Joshua Farris: Living in the Moment
By Johanna Bear
Going into the 2014-2015 Grand Prix season, many eyes within the figure skating community were on Joshua (Josh) Farris to see how he would follow up his fourth place pewter medal finish at the Championships the season before. Unfortunately, a high ankle sprain temporarily derailed his training and he was forced to withdraw from the Cup of China and went into the NHK Trophy in Osaka, Japan, up against skaters who were already competing in their second Grand Prix event of the season.
“To be honest, I hate to admit it, but I actually felt really good [going into NHK],” Farris confessed, “Looking back at it now, I changed my training regimen after I got back and it was a night and day difference. I thought I was ready… I thought I had the ability to podium. I think focusing on the results and the outcome and focusing on how other people were skating, I was focusing on everything external instead of focusing on what I needed to do at that moment, and I think it’s that pressure and the distraction just got to me.”
An eleventh place finish, last in the event, brought up questions and doubts about his training and his mental fortitude, all of which served as continued motivation to take control of his skating and work for the results he knew he was capable of.
“Obviously, right after I skated, I was in tears. I feel like that’s an appropriate reaction,” Farris said with a wry laugh, “I was devastated. I was humiliated, actually, but the more I thought about it and the more I processed my performance, I realized that that was a complete fluke and I knew that everyone else knew that too. I had never performed like that in my entire life and I’ll do everything in my power now to not have that happen again. I am very stubborn. I don’t like to accept help very much, but I had to step aside and accept the fact that my way wasn’t the right way and I think once I did that I started becoming happier on the ice and off the ice, I started to train more efficiently, I became more organized, everything started to magically change. Unfortunately, I think NHK had to happen for me to realize this, so it really was a blessing in disguise.”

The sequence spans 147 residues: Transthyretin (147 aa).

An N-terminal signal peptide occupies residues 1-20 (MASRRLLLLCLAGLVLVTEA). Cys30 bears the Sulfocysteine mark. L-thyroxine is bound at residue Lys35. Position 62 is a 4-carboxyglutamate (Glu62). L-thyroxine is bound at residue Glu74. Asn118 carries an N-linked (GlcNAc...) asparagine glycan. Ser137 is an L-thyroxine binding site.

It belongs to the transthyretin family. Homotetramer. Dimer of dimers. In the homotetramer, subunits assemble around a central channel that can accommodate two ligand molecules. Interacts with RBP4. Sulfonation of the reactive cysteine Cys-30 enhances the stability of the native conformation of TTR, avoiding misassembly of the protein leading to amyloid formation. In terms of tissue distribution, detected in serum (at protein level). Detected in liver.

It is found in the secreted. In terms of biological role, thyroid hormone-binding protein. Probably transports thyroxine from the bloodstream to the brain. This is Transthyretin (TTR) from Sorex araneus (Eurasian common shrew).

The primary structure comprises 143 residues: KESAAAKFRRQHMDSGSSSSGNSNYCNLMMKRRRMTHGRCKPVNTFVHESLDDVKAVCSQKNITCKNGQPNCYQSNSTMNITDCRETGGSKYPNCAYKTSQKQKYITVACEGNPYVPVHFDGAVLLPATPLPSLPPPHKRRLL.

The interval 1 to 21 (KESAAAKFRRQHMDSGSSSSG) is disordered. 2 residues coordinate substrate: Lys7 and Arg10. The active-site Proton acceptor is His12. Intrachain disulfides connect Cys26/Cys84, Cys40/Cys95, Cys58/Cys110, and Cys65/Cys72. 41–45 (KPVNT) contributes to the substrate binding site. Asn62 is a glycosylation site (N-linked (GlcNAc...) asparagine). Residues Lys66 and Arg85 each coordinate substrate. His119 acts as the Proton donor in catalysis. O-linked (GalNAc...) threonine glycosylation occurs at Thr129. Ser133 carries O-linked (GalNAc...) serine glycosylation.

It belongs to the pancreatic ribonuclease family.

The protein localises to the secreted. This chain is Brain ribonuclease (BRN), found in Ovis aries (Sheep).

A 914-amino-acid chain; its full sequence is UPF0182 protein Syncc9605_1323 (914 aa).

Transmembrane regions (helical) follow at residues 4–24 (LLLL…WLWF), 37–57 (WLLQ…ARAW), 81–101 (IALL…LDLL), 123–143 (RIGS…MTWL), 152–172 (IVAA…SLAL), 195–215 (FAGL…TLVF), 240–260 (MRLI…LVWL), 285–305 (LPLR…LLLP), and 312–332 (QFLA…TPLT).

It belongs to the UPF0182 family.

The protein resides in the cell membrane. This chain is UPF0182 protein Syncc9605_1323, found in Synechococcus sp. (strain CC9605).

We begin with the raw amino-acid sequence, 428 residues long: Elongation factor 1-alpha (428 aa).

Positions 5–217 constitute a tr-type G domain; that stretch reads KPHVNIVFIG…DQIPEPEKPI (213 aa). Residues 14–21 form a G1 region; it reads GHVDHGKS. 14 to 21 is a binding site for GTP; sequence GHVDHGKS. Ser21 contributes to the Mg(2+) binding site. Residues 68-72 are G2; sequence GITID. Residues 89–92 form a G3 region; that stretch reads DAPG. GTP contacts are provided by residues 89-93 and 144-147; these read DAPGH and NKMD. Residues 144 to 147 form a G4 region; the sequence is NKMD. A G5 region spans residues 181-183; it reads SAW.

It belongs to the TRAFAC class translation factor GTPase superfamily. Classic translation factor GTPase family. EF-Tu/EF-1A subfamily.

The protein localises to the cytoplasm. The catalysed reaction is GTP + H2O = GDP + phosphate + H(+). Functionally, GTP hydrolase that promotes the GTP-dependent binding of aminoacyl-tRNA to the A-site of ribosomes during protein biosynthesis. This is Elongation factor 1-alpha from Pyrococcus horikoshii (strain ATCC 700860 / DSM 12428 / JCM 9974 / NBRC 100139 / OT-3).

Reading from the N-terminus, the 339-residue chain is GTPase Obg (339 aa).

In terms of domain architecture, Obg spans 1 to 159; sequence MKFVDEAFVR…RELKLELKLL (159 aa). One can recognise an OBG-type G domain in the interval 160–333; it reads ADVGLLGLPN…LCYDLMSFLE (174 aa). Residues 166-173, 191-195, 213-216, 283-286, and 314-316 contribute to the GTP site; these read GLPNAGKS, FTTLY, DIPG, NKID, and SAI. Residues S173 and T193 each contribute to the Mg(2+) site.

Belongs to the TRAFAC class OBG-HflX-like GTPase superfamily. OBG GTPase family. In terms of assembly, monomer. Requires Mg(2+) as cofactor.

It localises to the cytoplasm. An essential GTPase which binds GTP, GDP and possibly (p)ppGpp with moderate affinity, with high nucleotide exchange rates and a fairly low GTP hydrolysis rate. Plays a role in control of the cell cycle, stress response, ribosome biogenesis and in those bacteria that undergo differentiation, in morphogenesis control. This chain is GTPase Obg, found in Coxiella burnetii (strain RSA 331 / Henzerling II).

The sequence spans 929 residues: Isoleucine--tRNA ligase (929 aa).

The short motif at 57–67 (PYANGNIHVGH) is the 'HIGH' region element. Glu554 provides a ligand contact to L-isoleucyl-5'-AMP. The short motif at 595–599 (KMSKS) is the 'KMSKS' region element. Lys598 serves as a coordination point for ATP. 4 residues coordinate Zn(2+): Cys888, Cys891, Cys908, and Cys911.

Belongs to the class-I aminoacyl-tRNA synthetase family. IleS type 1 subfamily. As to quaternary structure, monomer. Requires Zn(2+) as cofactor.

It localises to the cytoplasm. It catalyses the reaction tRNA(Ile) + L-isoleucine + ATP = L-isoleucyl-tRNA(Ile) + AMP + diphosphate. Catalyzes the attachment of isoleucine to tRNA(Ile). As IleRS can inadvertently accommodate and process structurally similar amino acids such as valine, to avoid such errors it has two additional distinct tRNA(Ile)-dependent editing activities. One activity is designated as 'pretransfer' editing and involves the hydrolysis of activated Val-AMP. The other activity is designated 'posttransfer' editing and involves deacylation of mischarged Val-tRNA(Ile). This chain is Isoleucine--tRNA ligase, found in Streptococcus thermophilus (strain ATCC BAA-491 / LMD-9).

In the wake of the disappointment of NHK, Farris threw himself into his training in the lead-up to the 2015 U.S. Figure Skating Championships in Greensboro, North Carolina. As a result of his struggles during the Grand Prix season, he went into Nationals with little expectation and little of the attention that was surrounding the other top American men. There were also no worries of potentially repeating what had happened in Osaka.
“I had talked to my sports psychologist and she really helped me let go of the residual feelings and frustrations of NHK. NHK could not happen again,” Farris stated, “It is impossible because I was in Greensboro, I wasn’t in Japan, it wasn’t the same date, it wasn’t the same anything. I had trained so much better than I ever had before Nationals in my whole entire skating career. Of course, I was nervous because I cared, but I wasn’t scared that NHK would happen again.”